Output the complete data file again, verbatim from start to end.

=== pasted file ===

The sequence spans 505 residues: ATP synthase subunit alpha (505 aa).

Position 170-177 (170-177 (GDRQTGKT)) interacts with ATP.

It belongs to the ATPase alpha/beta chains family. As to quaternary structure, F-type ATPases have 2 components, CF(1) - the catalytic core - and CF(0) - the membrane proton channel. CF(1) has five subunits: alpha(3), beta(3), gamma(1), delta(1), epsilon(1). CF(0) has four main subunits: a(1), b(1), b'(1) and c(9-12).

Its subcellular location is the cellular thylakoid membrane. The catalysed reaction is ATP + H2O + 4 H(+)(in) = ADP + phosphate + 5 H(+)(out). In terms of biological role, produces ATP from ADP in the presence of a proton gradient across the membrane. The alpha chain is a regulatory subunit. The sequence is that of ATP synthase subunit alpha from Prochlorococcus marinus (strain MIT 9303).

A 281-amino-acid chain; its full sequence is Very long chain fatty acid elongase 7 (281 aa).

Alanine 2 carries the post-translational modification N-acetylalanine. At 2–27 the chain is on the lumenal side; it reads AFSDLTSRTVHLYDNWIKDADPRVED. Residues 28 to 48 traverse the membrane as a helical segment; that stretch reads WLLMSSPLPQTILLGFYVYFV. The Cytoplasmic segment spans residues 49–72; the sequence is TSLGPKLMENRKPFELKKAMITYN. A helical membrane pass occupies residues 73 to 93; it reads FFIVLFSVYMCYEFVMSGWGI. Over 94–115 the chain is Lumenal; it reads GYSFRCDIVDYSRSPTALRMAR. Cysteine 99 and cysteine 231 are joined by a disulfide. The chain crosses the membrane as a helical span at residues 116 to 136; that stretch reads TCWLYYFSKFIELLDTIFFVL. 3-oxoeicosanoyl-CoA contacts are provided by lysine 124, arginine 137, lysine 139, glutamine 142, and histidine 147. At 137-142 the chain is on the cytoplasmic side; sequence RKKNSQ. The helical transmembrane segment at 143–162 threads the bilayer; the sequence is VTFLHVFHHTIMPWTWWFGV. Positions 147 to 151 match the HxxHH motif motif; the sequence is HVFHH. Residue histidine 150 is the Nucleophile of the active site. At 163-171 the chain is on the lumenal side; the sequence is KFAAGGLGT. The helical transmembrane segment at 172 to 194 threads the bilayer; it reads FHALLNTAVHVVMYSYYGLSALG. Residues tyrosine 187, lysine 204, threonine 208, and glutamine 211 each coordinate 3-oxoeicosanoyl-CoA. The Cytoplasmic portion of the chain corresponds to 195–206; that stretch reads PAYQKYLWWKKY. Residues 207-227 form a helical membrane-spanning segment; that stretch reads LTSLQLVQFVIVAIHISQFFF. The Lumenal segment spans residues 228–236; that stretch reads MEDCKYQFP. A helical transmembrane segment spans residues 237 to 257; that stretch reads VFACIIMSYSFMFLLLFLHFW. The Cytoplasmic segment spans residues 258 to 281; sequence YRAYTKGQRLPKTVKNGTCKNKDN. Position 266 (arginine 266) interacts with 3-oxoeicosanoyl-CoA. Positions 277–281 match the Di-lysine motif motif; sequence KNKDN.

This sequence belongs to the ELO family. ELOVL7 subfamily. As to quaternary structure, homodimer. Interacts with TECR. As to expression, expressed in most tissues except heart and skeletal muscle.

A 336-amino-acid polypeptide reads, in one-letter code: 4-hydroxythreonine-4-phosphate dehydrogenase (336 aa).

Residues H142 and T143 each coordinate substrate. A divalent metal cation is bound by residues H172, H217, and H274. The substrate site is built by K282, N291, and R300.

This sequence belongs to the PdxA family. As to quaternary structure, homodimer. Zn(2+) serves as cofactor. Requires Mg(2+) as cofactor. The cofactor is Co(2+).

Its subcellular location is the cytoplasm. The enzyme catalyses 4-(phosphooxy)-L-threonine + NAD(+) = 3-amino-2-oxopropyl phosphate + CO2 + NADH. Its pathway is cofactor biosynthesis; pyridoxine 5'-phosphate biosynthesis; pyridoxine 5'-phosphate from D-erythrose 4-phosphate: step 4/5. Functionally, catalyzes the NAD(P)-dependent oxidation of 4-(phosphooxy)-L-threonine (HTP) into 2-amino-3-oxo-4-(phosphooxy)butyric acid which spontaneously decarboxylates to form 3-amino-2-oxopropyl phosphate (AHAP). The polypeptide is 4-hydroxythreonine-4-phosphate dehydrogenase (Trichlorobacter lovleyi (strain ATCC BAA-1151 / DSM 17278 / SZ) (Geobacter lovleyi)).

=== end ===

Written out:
The sequence spans 505 residues: ATP synthase subunit alpha (505 aa).

Position 170-177 (170-177 (GDRQTGKT)) interacts with ATP.

It belongs to the ATPase alpha/beta chains family. As to quaternary structure, F-type ATPases have 2 components, CF(1) - the catalytic core - and CF(0) - the membrane proton channel. CF(1) has five subunits: alpha(3), beta(3), gamma(1), delta(1), epsilon(1). CF(0) has four main subunits: a(1), b(1), b'(1) and c(9-12).

Its subcellular location is the cellular thylakoid membrane. The catalysed reaction is ATP + H2O + 4 H(+)(in) = ADP + phosphate + 5 H(+)(out). In terms of biological role, produces ATP from ADP in the presence of a proton gradient across the membrane. The alpha chain is a regulatory subunit. The sequence is that of ATP synthase subunit alpha from Prochlorococcus marinus (strain MIT 9303).

A 281-amino-acid chain; its full sequence is Very long chain fatty acid elongase 7 (281 aa).

Alanine 2 carries the post-translational modification N-acetylalanine. At 2–27 the chain is on the lumenal side; it reads AFSDLTSRTVHLYDNWIKDADPRVED. Residues 28 to 48 traverse the membrane as a helical segment; that stretch reads WLLMSSPLPQTILLGFYVYFV. The Cytoplasmic segment spans residues 49–72; the sequence is TSLGPKLMENRKPFELKKAMITYN. A helical membrane pass occupies residues 73 to 93; it reads FFIVLFSVYMCYEFVMSGWGI. Over 94–115 the chain is Lumenal; it reads GYSFRCDIVDYSRSPTALRMAR. Cysteine 99 and cysteine 231 are joined by a disulfide. The chain crosses the membrane as a helical span at residues 116 to 136; that stretch reads TCWLYYFSKFIELLDTIFFVL. 3-oxoeicosanoyl-CoA contacts are provided by lysine 124, arginine 137, lysine 139, glutamine 142, and histidine 147. At 137-142 the chain is on the cytoplasmic side; sequence RKKNSQ. The helical transmembrane segment at 143–162 threads the bilayer; the sequence is VTFLHVFHHTIMPWTWWFGV. Positions 147 to 151 match the HxxHH motif motif; the sequence is HVFHH. Residue histidine 150 is the Nucleophile of the active site. At 163-171 the chain is on the lumenal side; the sequence is KFAAGGLGT. The helical transmembrane segment at 172 to 194 threads the bilayer; it reads FHALLNTAVHVVMYSYYGLSALG. Residues tyrosine 187, lysine 204, threonine 208, and glutamine 211 each coordinate 3-oxoeicosanoyl-CoA. The Cytoplasmic portion of the chain corresponds to 195–206; that stretch reads PAYQKYLWWKKY. Residues 207-227 form a helical membrane-spanning segment; that stretch reads LTSLQLVQFVIVAIHISQFFF. The Lumenal segment spans residues 228–236; that stretch reads MEDCKYQFP. A helical transmembrane segment spans residues 237 to 257; that stretch reads VFACIIMSYSFMFLLLFLHFW. The Cytoplasmic segment spans residues 258 to 281; sequence YRAYTKGQRLPKTVKNGTCKNKDN. Position 266 (arginine 266) interacts with 3-oxoeicosanoyl-CoA. Positions 277–281 match the Di-lysine motif motif; sequence KNKDN.

This sequence belongs to the ELO family. ELOVL7 subfamily. As to quaternary structure, homodimer. Interacts with TECR. As to expression, expressed in most tissues except heart and skeletal muscle.

A 336-amino-acid polypeptide reads, in one-letter code: 4-hydroxythreonine-4-phosphate dehydrogenase (336 aa).

Residues H142 and T143 each coordinate substrate. A divalent metal cation is bound by residues H172, H217, and H274. The substrate site is built by K282, N291, and R300.

This sequence belongs to the PdxA family. As to quaternary structure, homodimer. Zn(2+) serves as cofactor. Requires Mg(2+) as cofactor. The cofactor is Co(2+).

Its subcellular location is the cytoplasm. The enzyme catalyses 4-(phosphooxy)-L-threonine + NAD(+) = 3-amino-2-oxopropyl phosphate + CO2 + NADH. Its pathway is cofactor biosynthesis; pyridoxine 5'-phosphate biosynthesis; pyridoxine 5'-phosphate from D-erythrose 4-phosphate: step 4/5. Functionally, catalyzes the NAD(P)-dependent oxidation of 4-(phosphooxy)-L-threonine (HTP) into 2-amino-3-oxo-4-(phosphooxy)butyric acid which spontaneously decarboxylates to form 3-amino-2-oxopropyl phosphate (AHAP). The polypeptide is 4-hydroxythreonine-4-phosphate dehydrogenase (Trichlorobacter lovleyi (strain ATCC BAA-1151 / DSM 17278 / SZ) (Geobacter lovleyi)).